Editor-in-Chief Brad Fruhauff was surprised to find advice on writing in the Epistle to the Romans.
As Relief starts considering an expansion to graphic narrative, I’ve been trolling the web to see what Christians are up to out there in the world of comics. Let’s just say that it’s not pretty.
Not unlike a lot of the standard fare in Christian fiction, graphic narrative under the banner of God Incarnate tends toward the didactic, polemic, reductive, simplistic, sappy, disingenuous, and even outright violent. My guess is there are Christian comic artists out there in desperate need of a journal like Relief. We just need to find one another.
What’s distressing is that there’s a lot of talent out there – people who can draw really well. The stories, however, are predictable, inane, or repugnantly self-righteous. An example comes to mind of a strip, admirably drawn in the super-hero style of DC Comics or Marvel, in which a hip-looking fellow in the company of an angel tries to convert a man in a suit he meets on the street. The suit, perhaps not surprisingly for someone approached in this guerrilla manner, rejects the curbside altar call and is spectacularly dragged to hell. One is reminded of William Blake’s claim that Milton was on the side of the devils, since it’s clear this comic is enamored with the representation of the demons and the man’s terror.
The audience for this kind of narrative is not Christ’s lost sheep but the elder sons who pass by the prodigals while they’re still working in the pig sties. It is the smug and self-satisfied Christian who will be offended with God when they learn the deathbed conversions will receive the same reward as they who stayed within the fold from early in the day. (Yes I will mix my metaphors and parables.)
This seems to be the kind of thinking Paul is trying to correct in Romans. In the first three chapters he gets quite exercised about the fact that God’s judgment covers all. This is where he says “All have sinned and fall short of the glory of God.” Thus none should become too proud nor too quick to judge others:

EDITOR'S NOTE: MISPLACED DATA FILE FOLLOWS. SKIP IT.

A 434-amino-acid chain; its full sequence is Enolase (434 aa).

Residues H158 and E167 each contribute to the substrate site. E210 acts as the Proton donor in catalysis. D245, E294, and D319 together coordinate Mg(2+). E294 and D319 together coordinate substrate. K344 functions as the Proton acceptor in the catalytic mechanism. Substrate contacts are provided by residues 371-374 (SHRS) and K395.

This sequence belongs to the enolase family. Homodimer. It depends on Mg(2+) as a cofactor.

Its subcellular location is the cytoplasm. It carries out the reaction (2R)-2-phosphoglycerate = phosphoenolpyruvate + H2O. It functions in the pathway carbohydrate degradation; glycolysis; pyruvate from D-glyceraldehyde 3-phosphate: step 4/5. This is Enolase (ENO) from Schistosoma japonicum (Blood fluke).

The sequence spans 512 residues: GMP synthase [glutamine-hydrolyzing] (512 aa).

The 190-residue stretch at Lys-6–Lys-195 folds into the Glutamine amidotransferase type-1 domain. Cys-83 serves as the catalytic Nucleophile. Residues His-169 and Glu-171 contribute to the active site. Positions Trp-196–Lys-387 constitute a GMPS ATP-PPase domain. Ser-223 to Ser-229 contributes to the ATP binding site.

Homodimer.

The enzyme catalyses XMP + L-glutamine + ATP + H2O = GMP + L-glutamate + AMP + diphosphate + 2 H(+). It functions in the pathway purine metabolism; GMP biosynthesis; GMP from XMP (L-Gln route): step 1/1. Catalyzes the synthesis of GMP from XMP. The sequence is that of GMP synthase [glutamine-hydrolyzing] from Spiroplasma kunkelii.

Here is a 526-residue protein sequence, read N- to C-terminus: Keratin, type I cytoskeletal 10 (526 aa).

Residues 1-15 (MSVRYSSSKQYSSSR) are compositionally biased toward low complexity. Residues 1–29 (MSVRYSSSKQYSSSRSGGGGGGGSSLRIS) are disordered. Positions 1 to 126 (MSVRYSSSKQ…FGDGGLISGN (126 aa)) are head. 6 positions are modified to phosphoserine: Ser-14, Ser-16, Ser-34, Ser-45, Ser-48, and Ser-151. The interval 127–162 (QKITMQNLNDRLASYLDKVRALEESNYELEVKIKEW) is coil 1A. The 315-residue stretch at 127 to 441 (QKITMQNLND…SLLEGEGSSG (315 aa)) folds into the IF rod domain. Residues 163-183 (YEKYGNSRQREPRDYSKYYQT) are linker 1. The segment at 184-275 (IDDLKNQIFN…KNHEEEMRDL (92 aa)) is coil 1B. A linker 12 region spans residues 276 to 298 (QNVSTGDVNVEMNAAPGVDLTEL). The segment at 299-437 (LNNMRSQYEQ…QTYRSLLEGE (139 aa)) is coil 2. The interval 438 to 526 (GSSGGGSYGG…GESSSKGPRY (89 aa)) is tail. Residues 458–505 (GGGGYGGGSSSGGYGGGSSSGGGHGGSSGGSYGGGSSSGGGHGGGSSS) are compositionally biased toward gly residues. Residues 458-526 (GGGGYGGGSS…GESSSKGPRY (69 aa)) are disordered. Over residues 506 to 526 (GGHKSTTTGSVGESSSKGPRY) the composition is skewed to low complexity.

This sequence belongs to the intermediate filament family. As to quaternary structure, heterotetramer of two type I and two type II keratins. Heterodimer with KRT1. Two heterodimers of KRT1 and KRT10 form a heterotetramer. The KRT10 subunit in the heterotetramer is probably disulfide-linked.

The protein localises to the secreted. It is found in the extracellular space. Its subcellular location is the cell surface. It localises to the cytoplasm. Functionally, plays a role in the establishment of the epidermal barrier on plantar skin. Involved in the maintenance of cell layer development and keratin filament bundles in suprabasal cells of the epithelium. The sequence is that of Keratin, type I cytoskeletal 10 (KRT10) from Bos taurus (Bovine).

You are inexcusable, O man, whoever you are who judge, for in whatever you judge another you condemn yourself; for you who judge practice the same things. But we know that the judgment of God is according to truth against those who practice such things. And do you think this, O man, you who judge those practicing such things, and doing the same, that you will escape the judgment of God? Or do you despise the riches of His goodness, forbearance, and longsuffering, not knowing that the goodness of God leads you to repentance?
The last bit there should give us all pause. To judge another who is under the same curse of sin as us is to despise the riches of God, to forget that it was His goodness, not our own wisdom, that led us to Him.
Christian writers might keep this in mind when dealing with both believing and non-believing characters or when treating the things of this world. When Jesus said he brought a sword, he described the effect his salvific work would have on an egotistic human nature. He wasn’t giving us swords – in fact, he told Peter to put his sword down.
Paul reminds us that the consciousness of sin begins with oneself. In Brothers Karamazov, Father Zosima identifies this sense of personal guilt as the beginning of universal love. How foreign such an idea seems to American Christianity! May we pray that we are not found inexcusable. May we rather love what Christ loves – the Creation, human beings – and do our part in remaking and re-presenting the world to ourselves to closer approximate that love.